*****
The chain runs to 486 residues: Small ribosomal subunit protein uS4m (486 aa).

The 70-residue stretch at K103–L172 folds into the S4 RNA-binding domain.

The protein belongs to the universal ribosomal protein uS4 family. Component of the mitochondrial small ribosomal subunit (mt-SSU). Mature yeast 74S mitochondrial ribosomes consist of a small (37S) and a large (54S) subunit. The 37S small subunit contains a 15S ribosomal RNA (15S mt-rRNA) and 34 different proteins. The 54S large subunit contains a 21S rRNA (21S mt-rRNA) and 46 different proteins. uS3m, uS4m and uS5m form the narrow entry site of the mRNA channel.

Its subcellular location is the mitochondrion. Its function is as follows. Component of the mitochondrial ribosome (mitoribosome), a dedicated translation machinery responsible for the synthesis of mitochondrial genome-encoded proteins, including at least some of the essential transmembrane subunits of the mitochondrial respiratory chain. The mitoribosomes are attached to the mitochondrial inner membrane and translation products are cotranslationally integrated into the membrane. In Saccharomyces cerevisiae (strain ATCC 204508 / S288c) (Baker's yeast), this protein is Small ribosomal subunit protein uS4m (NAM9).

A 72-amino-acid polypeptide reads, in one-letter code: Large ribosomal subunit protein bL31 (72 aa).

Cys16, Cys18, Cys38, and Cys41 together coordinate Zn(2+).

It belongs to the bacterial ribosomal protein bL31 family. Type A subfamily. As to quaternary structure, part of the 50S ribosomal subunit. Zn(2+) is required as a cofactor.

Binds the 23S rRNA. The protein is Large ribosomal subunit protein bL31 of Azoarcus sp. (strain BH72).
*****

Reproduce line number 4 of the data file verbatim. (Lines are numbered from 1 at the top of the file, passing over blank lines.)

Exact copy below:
Its subcellular location is the mitochondrion. Its function is as follows. Component of the mitochondrial ribosome (mitoribosome), a dedicated translation machinery responsible for the synthesis of mitochondrial genome-encoded proteins, including at least some of the essential transmembrane subunits of the mitochondrial respiratory chain. The mitoribosomes are attached to the mitochondrial inner membrane and translation products are cotranslationally integrated into the membrane. In Saccharomyces cerevisiae (strain ATCC 204508 / S288c) (Baker's yeast), this protein is Small ribosomal subunit protein uS4m (NAM9).